N.J. swimmer does backstroke under the Brooklyn Bridge, swims all the way around Manhattan

The chair of New Jersey Masters Swimming was among 14 finishers of a grueling swim around Manhattan on Saturday.

Susan Kirk of Long Valley finished in 8 hours, 26 minutes and 29 seconds, according to New York Open Water.

Kirk (fifth from left, wearing blue swimsuit, in the NYOW photo shown above) finished in 12th place.

She was the only competitor from N.J. taking part in the “20 Bridges” swim, named for the number of bridges that swimmers would pass along the way.

“It was amazing, an absolutely incredible experience. I’m still kind of overwhelmed,” Kirk said on Sunday night.

Kirk, as she planned, switched to the backstroke when passing under the bridges, except for the 20th, the George Washington Bridge. 

She explained that, upon reaching the GWB, she was having an endurance electrolyte drink and decided it would be better just to float past the bridge.

“The feed was much more important,” said Kirk, a married mother of two and retired pharmacist who moved to New Jersey from Indiana 34 years ago.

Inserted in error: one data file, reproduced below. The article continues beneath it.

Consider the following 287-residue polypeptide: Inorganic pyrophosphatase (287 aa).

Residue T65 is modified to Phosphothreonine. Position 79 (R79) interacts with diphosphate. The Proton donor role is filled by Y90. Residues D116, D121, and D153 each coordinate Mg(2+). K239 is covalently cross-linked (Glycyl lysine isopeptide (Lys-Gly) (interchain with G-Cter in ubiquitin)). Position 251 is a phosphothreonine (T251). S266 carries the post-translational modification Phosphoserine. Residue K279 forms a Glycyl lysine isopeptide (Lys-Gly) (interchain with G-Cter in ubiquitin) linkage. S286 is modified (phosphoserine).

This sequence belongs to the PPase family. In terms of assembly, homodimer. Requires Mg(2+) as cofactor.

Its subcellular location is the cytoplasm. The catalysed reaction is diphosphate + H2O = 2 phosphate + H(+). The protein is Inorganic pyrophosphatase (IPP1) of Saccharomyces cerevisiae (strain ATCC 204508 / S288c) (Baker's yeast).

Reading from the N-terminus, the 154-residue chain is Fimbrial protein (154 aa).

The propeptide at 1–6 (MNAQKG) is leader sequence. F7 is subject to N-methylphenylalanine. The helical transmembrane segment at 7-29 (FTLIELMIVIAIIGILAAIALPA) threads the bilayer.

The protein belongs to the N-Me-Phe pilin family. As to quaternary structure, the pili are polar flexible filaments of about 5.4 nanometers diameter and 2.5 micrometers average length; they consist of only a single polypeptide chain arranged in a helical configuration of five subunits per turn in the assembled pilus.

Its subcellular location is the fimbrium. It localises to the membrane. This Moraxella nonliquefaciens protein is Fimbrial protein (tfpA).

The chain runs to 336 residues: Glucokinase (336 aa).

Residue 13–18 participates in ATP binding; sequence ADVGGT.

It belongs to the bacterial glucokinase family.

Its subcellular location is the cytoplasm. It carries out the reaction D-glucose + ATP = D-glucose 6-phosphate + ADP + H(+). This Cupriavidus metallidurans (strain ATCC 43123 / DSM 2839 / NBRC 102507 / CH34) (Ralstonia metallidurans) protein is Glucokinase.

Saturday’s field consisted of 5 women and 10 men hailing from eight nations. One swimmer did not finish.

Swimmers departed from Pier A in Battery Park in four waves, from 9 a.m. to 9:15 a.m.

They proceeded counter-clockwise, swimming around the lower tip of Manhattan — where Kirk said swimmers were against the current — to the East River, where conditions were more favorable.

From there, they swam along Harlem River and Spuyten Duyvil Creek before reaching the Hudson River. Kirk said she relieved, upon reaching the Hudson, that water temperatures were slightly cooler.

Nathan Payas, 39, of Gibraltar, was the first to finish on Saturday, in 7 hours and 21 minutes. He was 13 seconds ahead of the second-place finisher, Eduardo Collazos.

Payas and five other finishers achieved the Triple Crown of Open Water Swimming — an honor reserved for those crossing the 21-mile English Channel and swimming the 20-mile Catalina Channel crossing in California, in addition to circling Manhattan.

Kirk, reiterating what she said before the weekend, said she is “not ruling anything out” when asked if she will pursue the triple crown.

She began open-water swimming about two decades ago, starting with increasingly longer swims along the Jersey Shore. Until Saturday, her longest swim was 17.5 miles from Manhattan to Sandy Hook in 2015.

Rob Jennings may be reached at rjennings@njadvancemedia.com. Follow him on Twitter @RobJenningsNJ. Find NJ.com on Facebook  

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